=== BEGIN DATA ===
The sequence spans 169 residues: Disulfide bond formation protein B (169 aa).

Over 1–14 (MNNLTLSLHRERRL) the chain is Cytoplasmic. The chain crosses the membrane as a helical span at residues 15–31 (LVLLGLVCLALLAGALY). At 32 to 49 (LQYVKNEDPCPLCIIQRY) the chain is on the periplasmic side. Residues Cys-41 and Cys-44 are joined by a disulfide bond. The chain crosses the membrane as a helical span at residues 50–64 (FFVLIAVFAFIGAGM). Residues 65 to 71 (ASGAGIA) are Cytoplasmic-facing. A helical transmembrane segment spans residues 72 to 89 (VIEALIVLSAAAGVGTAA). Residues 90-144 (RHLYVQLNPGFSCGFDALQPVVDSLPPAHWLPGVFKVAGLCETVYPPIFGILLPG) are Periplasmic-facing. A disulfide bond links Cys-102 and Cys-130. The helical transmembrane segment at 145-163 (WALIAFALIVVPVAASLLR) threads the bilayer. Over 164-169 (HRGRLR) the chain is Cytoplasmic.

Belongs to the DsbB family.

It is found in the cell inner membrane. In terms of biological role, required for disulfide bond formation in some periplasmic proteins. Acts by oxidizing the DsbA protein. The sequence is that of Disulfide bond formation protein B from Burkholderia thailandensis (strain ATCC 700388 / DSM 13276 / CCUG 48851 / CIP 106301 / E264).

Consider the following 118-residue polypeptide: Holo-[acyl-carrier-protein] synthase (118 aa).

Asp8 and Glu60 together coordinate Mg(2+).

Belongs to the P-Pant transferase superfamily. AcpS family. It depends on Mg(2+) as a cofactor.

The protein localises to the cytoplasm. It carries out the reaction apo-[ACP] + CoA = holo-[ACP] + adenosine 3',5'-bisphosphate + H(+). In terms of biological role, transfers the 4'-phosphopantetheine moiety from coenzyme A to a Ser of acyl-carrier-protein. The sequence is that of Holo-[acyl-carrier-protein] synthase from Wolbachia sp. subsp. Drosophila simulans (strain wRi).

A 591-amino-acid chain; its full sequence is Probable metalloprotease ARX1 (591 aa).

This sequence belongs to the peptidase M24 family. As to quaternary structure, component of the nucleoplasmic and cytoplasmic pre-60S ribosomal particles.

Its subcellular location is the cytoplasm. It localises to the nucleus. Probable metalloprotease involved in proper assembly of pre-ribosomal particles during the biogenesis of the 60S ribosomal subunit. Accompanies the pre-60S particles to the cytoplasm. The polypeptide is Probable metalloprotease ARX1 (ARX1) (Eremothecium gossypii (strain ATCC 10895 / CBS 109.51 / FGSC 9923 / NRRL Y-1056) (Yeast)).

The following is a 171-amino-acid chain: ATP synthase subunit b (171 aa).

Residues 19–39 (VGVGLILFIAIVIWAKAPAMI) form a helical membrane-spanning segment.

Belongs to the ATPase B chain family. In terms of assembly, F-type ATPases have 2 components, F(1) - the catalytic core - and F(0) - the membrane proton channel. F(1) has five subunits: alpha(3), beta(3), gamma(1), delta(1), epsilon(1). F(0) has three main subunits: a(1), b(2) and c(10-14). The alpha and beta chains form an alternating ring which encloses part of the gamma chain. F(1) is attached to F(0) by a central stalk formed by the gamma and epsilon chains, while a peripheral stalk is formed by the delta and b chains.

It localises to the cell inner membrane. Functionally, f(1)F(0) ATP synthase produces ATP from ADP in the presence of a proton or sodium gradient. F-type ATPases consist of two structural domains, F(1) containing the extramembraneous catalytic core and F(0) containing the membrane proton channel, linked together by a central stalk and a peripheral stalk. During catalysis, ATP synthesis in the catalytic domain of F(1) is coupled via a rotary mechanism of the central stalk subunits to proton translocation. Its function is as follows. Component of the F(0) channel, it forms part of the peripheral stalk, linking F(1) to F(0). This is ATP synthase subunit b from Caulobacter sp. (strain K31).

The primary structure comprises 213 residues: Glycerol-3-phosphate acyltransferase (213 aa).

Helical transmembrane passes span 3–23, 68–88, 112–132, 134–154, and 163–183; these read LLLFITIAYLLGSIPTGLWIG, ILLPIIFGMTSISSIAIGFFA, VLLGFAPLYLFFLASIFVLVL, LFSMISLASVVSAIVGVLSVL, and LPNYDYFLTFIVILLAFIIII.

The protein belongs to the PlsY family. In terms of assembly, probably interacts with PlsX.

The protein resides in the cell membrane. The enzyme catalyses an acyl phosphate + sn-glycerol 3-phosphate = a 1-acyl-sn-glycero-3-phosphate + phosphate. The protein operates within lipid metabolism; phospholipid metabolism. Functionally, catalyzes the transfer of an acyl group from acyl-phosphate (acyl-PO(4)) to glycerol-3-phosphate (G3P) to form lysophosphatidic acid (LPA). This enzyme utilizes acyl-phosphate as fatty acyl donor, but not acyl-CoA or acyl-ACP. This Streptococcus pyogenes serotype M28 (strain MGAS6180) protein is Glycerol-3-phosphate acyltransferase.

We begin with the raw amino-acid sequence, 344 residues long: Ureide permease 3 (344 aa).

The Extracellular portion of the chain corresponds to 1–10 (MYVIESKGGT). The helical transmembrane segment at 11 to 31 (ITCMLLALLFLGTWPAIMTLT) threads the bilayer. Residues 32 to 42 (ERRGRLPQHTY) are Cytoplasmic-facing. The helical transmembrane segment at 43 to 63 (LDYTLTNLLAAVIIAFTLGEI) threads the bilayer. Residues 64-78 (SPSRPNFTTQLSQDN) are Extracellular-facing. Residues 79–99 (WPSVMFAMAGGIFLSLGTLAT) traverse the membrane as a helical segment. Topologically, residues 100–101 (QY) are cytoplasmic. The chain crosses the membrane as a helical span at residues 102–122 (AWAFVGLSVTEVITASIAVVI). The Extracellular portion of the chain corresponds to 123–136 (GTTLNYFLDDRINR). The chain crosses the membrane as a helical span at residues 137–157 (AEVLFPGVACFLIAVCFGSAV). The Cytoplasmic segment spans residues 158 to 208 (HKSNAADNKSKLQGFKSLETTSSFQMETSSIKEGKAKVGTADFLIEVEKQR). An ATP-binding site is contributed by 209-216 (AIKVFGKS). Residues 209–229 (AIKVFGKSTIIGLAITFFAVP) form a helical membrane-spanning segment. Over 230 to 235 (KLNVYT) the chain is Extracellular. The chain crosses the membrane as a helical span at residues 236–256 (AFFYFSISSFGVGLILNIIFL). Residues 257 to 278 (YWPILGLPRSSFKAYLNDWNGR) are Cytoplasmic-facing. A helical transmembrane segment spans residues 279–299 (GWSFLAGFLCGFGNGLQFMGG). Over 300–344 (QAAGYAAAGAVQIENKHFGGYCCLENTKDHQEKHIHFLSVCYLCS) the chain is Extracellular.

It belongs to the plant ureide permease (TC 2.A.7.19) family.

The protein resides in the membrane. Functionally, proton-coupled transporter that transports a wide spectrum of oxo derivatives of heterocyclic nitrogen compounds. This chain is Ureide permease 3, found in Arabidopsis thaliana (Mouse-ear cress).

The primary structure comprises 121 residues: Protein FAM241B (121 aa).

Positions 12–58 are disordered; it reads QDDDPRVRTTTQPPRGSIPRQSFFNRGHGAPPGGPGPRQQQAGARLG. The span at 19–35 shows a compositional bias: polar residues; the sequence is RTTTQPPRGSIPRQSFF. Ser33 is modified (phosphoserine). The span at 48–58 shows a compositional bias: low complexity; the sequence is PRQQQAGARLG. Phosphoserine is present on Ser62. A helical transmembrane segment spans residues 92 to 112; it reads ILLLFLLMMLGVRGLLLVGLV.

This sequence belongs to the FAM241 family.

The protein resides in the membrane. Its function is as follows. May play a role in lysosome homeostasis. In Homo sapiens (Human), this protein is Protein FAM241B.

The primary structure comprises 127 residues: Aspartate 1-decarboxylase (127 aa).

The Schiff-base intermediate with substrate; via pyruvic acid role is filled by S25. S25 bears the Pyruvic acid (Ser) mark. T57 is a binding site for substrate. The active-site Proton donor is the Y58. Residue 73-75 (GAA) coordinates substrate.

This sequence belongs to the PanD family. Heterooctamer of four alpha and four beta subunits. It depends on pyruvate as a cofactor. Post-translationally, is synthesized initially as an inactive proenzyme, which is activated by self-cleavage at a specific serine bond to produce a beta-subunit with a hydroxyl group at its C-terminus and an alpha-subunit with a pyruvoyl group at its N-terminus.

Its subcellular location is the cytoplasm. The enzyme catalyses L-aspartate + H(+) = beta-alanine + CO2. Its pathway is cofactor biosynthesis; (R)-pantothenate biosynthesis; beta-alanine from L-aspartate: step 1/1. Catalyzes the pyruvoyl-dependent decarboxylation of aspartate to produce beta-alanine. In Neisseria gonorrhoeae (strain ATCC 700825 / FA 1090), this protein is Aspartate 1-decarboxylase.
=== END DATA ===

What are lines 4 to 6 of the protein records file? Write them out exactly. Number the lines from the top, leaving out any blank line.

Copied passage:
It is found in the cell inner membrane. In terms of biological role, required for disulfide bond formation in some periplasmic proteins. Acts by oxidizing the DsbA protein. The sequence is that of Disulfide bond formation protein B from Burkholderia thailandensis (strain ATCC 700388 / DSM 13276 / CCUG 48851 / CIP 106301 / E264).

Consider the following 118-residue polypeptide: Holo-[acyl-carrier-protein] synthase (118 aa).

Asp8 and Glu60 together coordinate Mg(2+).